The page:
Over the past year, the Flagstaff Mall has been through quite a bit.
Last year, the mall lost one of its mainstays when Sears closed its Flagstaff location along with 44 other stores across the United States, and a few businesses were pushed out to make room for future development opportunities.
But now, the mall may be releasing more information about its future plans.
"I get phone calls on a regular basis going, 'Bonnie, what's happening at the mall? There's, like, no stores at this end of the mall,'" General Manager Bonnie Bouschet said in a presentation to City Council. "And that was by design, and we have to obviously change things in order to add things in."
What they were adding in was a Planet Fitness, Bouschet said, adding that is the reason a number of businesses were forced to move.
Planet Fitness will occupy a 20,000-square-foot section of the building and is set to open in late 2019. Because the Planet Fitness will be open 24 hours, its introduction will mean the installation of a new entrance as the rest of the mall closes every night.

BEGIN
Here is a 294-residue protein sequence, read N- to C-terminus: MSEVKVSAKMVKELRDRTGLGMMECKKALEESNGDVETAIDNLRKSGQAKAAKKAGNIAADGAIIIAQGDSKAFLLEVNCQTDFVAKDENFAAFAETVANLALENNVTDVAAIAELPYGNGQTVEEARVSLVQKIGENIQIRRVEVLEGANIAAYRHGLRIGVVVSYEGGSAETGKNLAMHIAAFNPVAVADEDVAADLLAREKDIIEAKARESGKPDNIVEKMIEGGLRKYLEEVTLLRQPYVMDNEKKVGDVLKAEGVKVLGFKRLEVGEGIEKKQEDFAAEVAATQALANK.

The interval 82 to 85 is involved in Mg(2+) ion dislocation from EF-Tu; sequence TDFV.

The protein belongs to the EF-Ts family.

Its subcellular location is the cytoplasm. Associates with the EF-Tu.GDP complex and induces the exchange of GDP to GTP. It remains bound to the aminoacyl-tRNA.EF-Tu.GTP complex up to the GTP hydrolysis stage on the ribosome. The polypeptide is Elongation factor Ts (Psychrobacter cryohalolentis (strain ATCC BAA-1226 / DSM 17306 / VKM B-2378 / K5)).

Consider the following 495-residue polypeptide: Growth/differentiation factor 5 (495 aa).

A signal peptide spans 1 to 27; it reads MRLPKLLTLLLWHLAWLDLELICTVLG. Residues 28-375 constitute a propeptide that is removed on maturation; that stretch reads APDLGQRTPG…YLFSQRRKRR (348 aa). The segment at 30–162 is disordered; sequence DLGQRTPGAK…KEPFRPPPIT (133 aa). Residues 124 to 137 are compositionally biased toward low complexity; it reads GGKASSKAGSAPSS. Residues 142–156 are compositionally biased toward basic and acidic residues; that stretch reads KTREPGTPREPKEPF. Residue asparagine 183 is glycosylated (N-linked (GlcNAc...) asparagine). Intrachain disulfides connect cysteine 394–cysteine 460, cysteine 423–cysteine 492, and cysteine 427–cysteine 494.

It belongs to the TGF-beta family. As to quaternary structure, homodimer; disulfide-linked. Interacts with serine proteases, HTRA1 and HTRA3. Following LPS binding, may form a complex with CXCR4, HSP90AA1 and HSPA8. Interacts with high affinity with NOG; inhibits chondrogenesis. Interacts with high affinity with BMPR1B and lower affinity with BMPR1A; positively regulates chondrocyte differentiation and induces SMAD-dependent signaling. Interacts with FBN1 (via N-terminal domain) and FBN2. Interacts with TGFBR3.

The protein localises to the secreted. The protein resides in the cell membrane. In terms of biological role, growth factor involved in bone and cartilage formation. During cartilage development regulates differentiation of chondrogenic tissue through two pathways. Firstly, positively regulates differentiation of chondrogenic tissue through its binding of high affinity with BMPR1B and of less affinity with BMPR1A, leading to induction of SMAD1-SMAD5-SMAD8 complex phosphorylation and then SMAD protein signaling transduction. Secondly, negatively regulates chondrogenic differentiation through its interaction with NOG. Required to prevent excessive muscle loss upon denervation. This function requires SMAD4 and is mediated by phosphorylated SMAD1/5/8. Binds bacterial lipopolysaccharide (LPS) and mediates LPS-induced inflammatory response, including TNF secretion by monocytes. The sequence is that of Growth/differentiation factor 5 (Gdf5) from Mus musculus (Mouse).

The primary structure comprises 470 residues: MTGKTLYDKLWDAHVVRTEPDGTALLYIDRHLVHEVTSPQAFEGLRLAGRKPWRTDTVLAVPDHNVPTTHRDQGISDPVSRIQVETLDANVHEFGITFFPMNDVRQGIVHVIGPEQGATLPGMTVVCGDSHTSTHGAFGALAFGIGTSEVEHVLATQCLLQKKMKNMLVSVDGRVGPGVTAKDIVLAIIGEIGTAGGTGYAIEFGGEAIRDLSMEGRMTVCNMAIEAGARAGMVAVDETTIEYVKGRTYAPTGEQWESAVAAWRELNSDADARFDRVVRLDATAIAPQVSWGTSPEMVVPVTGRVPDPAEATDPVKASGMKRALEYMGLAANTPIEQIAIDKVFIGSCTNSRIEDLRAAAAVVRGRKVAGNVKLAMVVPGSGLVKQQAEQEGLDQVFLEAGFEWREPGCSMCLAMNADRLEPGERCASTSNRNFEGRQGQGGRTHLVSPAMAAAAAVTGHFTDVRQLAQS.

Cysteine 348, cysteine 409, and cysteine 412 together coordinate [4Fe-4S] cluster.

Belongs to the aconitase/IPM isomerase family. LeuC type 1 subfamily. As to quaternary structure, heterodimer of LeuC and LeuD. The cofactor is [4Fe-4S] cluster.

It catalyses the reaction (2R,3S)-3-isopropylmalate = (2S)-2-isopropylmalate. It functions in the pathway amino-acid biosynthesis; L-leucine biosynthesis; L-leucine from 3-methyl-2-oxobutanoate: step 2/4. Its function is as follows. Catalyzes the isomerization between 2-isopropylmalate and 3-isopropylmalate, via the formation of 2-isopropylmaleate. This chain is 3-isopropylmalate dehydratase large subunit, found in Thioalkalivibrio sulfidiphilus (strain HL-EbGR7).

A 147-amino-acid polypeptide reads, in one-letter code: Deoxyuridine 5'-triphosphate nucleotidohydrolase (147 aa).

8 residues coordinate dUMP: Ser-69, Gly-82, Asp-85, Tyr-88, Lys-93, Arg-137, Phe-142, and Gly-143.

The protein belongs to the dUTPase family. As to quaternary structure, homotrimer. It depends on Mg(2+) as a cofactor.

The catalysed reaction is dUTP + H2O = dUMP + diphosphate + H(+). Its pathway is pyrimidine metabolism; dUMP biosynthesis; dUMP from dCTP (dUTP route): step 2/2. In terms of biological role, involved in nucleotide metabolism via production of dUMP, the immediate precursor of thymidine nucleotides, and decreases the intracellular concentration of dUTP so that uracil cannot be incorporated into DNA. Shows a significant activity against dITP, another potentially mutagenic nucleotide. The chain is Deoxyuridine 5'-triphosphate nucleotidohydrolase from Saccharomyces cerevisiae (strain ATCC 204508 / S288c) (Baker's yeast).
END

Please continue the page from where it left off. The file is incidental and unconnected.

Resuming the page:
A Starbucks Coffee will also be opening a location at the mall, Bouschet wrote.
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“We are thrilled to report that Starbucks Coffee will be opening a drive-thru operation in an out-parcel space located near the mall’s entrance at the intersection of US Hwy. 89 and N. Cummings Street,” Bouschet wrote.
Bouschet also told Council in the future, the mall will be looking at expanding entertainment opportunities.
When it comes to this entertainment, Bouschet specifically mentioned restaurants and outdoor entertainment, though she was not able to provide more details by publication.
According to the mall's website, a large swath of area is scheduled for redevelopment, but what this might become is not yet known.
Among those businesses pushed out to make room for Planet Fitness were Xcape Flagstaff, which had escape rooms and glow-in-the-dark miniature golf, and the retail business Teaching and Learning Stuff.
It is also still not known what may become of the area that formerly housed Sears. That area is not owned by Cypress Equities, the Texas-based company that controls the rest of the mall. Instead, it is owned by New York City-based Seritage SRC Finance, a real estate investment trust spun off from Sears Holdings in 2015.
Jason Chudoba, a spokesperson for Seritage, wrote in an email that they are not ready to disclose what the future holds for that project.